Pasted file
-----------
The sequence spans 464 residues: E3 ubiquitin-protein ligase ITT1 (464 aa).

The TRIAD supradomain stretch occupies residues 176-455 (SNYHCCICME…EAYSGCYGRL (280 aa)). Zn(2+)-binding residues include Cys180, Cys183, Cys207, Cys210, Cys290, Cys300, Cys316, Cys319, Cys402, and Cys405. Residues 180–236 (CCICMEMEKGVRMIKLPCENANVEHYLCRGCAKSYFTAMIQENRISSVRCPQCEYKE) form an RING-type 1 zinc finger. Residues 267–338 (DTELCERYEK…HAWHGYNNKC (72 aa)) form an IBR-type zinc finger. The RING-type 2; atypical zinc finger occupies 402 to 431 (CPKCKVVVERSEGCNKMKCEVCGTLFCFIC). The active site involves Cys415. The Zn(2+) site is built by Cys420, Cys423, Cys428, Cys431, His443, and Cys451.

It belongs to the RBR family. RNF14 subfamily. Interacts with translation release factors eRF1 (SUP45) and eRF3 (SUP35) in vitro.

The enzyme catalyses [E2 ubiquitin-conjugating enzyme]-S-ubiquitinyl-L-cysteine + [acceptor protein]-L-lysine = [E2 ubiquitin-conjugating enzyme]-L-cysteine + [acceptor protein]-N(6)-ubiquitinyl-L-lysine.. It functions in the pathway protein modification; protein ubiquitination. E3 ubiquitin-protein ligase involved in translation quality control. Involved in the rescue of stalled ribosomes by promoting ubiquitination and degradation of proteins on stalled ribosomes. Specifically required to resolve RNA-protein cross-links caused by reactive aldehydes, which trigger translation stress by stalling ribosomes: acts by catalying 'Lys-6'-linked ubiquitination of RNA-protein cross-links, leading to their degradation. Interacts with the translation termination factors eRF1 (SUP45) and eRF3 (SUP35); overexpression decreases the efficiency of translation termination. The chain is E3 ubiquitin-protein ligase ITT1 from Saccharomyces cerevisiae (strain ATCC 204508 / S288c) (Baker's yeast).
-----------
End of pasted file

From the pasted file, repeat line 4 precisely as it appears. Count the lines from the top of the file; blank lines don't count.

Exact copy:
The enzyme catalyses [E2 ubiquitin-conjugating enzyme]-S-ubiquitinyl-L-cysteine + [acceptor protein]-L-lysine = [E2 ubiquitin-conjugating enzyme]-L-cysteine + [acceptor protein]-N(6)-ubiquitinyl-L-lysine.. It functions in the pathway protein modification; protein ubiquitination. E3 ubiquitin-protein ligase involved in translation quality control. Involved in the rescue of stalled ribosomes by promoting ubiquitination and degradation of proteins on stalled ribosomes. Specifically required to resolve RNA-protein cross-links caused by reactive aldehydes, which trigger translation stress by stalling ribosomes: acts by catalying 'Lys-6'-linked ubiquitination of RNA-protein cross-links, leading to their degradation. Interacts with the translation termination factors eRF1 (SUP45) and eRF3 (SUP35); overexpression decreases the efficiency of translation termination. The chain is E3 ubiquitin-protein ligase ITT1 from Saccharomyces cerevisiae (strain ATCC 204508 / S288c) (Baker's yeast).